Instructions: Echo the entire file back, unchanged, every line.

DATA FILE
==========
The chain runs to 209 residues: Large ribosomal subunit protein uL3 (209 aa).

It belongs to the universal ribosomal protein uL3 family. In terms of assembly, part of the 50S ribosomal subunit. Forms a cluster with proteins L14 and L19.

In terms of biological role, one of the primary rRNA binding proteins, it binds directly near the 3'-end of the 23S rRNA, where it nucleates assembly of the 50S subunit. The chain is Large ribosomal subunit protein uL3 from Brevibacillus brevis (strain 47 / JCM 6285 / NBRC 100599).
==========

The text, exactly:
The chain runs to 209 residues: Large ribosomal subunit protein uL3 (209 aa).

It belongs to the universal ribosomal protein uL3 family. In terms of assembly, part of the 50S ribosomal subunit. Forms a cluster with proteins L14 and L19.

In terms of biological role, one of the primary rRNA binding proteins, it binds directly near the 3'-end of the 23S rRNA, where it nucleates assembly of the 50S subunit. The chain is Large ribosomal subunit protein uL3 from Brevibacillus brevis (strain 47 / JCM 6285 / NBRC 100599).